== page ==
0
Article |

Cerebrospinal Fluid and Plasma Monoamine Metabolites and Their Relation to Psychosis:  Implications for Regional Brain Dysfunction in Schizophrenia

David Pickar, MD; Alan Breier, MD; John K. Hsiao, MD; Allen R. Doran, MD; Owen M. Wolkowitz, MD; Carlos N. Pato, MD; P. Eric Konicki, MD; William Z. Potter, MD, PhD
Arch Gen Psychiatry. 1990;47(7):641-648. doi:10.1001/archpsyc.1990.01810190041006.
Text Size: A A A
Published online

• The relationship between central (cerebrospinal fluid [CSF]) and peripheral (plasma) monoaminergic metabolites and psychotic symptoms was examined in 22 drug-free schizophrenic inpatients. The CSF homovanillic acid levels did not differ significantly between patients and normal controls (n = 33). The CSF homovanillic acid levels, however, were negatively correlated with ratings of psychosis and positive symptoms, and the CSF homovanillic acid and 5-hydroxyindoleacetic acid levels correlated negatively with individual deficit symptoms. Stepwise and hierarchical multiple-regression analysis revealed that among monoaminergic measures, only the CSF and plasma homovanillic acid levels contributed significantly to the total Brief Psychiatric Rating Scale and positive symptom variance with negative and positive partial correlations, respectively. Levels of CSF 3-methoxy-4-hydroxyphenylglycol, but not of CSF norepinephrine, were significantly elevated in the schizophrenic patients compared with controls, and plasma 3-methoxy-4-hydroxyphenylglycol levels were positively correlated with negative symptoms. We discuss the potential implications of these findings for a model of dopaminergic dysfunction in schizophrenia involving distinct cortical and subcortical contributions.

Topics

Sign In to Access Full Content

Don't have Access?

Register and get free email Table of Contents alerts, saved searches, PowerPoint downloads, CME quizzes, and more

Subscribe for full-text access to content from 1998 forward and a host of useful features

Activate your current subscription (AMA members and current subscribers)

Purchase Online Access to this article for 24 hours

Figures

Tables

References

Correspondence

CME
Meets CME requirements for:
Browse CME for all U.S. States
Accreditation Information
The American Medical Association is accredited by the Accreditation Council for Continuing Medical Education to provide continuing medical education for physicians. The AMA designates this journal-based CME activity for a maximum of 1 AMA PRA Category 1 CreditTM per course. Physicians should claim only the credit commensurate with the extent of their participation in the activity. Physicians who complete the CME course and score at least 80% correct on the quiz are eligible for AMA PRA Category 1 CreditTM.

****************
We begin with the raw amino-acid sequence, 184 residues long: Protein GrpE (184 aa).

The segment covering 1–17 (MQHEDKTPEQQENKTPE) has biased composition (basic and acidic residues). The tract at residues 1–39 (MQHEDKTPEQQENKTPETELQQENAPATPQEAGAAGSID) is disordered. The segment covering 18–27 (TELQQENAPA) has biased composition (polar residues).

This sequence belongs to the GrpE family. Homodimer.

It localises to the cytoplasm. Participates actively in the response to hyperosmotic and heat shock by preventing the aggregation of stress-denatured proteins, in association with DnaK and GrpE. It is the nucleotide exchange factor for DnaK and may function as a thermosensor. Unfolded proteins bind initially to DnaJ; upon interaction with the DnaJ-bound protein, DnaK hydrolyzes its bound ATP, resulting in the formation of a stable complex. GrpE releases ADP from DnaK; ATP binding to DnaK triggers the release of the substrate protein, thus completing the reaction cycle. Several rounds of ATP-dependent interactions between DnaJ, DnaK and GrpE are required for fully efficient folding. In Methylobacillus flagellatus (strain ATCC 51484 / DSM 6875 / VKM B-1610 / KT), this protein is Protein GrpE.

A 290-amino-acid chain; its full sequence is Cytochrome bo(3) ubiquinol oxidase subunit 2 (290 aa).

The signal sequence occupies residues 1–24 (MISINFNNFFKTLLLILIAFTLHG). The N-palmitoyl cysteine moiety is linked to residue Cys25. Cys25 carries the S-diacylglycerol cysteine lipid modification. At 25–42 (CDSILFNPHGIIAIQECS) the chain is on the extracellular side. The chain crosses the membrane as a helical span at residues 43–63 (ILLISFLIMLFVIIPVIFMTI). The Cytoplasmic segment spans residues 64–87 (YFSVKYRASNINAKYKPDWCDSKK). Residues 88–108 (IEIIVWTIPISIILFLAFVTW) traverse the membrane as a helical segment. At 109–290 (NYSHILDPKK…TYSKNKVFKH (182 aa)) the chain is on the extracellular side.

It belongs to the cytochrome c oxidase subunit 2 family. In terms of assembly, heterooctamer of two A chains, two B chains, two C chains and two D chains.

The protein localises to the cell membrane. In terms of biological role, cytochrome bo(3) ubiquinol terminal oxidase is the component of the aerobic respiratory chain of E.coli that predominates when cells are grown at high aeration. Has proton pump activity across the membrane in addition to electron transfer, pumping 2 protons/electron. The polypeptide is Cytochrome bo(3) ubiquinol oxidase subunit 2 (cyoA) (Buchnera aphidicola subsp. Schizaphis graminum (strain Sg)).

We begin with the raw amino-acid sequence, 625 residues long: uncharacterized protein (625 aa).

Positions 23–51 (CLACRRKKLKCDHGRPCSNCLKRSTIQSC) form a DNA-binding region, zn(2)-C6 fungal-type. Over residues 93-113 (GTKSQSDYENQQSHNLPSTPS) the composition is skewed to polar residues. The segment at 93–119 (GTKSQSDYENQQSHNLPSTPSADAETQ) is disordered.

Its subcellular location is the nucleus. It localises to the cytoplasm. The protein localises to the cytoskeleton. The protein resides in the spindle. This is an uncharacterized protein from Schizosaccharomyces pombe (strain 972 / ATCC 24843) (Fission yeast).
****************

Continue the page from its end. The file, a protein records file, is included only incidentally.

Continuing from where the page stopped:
Note: You must get at least of the answers correct to pass this quiz.
You have not filled in all the answers to complete this quiz
The following questions were not answered:
Sorry, you have unsuccessfully completed this CME quiz with a score of
The following questions were not answered correctly:
Commitment to Change (optional):
Indicate what change(s) you will implement in your practice, if any, based on this CME course.
Your quiz results:
The filled radio buttons indicate your responses. The preferred responses are highlighted
For CME Course: A Proposed Model for Initial Assessment and Management of Acute Heart Failure Syndromes
Indicate what changes(s) you will implement in your practice, if any, based on this CME course.
NOTE:
Citing articles are presented as examples only. In non-demo SCM6 implementation, integration with CrossRef’s "Cited By" API will populate this tab (http://www.crossref.org/citedby.html).
Submit a Comment

Multimedia

Some tools below are only available to our subscribers or users with an online account.

Sign In to Access Full Content

Related Content

Customize your page view by dragging & repositioning the boxes below.

Jobs
brightcove.createExperiences();